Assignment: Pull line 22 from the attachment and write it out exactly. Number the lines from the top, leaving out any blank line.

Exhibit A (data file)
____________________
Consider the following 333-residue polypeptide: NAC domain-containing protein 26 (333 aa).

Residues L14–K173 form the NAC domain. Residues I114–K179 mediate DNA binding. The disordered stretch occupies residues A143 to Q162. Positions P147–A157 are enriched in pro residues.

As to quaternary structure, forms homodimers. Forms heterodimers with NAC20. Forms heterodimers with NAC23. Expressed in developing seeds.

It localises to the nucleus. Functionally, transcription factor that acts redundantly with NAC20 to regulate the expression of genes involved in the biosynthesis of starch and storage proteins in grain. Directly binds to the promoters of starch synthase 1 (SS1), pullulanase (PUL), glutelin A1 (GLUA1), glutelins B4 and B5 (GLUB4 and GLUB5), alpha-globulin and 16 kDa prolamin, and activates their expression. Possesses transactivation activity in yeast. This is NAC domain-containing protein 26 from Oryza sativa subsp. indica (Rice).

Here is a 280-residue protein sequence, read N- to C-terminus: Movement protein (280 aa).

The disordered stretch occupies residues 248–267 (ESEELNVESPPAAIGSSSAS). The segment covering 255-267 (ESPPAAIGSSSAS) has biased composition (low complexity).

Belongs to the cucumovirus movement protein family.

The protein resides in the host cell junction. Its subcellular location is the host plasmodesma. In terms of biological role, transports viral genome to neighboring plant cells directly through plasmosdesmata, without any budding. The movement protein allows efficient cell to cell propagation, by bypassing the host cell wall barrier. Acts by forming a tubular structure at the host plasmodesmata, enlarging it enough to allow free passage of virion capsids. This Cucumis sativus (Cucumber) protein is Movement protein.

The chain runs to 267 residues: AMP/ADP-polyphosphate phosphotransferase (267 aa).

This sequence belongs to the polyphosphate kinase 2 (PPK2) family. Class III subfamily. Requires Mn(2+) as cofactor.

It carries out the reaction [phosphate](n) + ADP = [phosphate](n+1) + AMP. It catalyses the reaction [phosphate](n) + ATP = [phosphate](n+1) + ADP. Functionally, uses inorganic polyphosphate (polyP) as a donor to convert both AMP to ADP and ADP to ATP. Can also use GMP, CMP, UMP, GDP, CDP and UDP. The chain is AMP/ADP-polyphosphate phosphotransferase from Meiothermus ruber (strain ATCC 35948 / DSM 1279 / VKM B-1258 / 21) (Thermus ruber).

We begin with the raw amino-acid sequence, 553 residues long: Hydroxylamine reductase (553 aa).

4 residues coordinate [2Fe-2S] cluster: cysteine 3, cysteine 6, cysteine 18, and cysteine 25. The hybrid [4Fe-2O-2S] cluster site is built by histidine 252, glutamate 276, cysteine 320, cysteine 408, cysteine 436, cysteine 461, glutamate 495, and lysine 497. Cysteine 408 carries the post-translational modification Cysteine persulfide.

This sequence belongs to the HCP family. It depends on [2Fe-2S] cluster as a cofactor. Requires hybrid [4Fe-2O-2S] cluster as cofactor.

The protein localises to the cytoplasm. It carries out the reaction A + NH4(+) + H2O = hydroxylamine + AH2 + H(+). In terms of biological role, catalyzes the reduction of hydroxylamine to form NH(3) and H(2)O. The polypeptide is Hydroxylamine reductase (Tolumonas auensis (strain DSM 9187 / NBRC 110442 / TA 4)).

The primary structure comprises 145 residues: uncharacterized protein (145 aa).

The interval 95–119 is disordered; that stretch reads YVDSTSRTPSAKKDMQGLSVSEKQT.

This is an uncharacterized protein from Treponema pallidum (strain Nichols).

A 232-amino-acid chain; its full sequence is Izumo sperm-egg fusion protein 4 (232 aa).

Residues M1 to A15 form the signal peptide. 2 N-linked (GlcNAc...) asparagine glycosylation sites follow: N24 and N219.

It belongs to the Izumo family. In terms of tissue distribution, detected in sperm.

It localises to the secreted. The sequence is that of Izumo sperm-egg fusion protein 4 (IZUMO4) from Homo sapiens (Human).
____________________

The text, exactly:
It localises to the secreted. The sequence is that of Izumo sperm-egg fusion protein 4 (IZUMO4) from Homo sapiens (Human).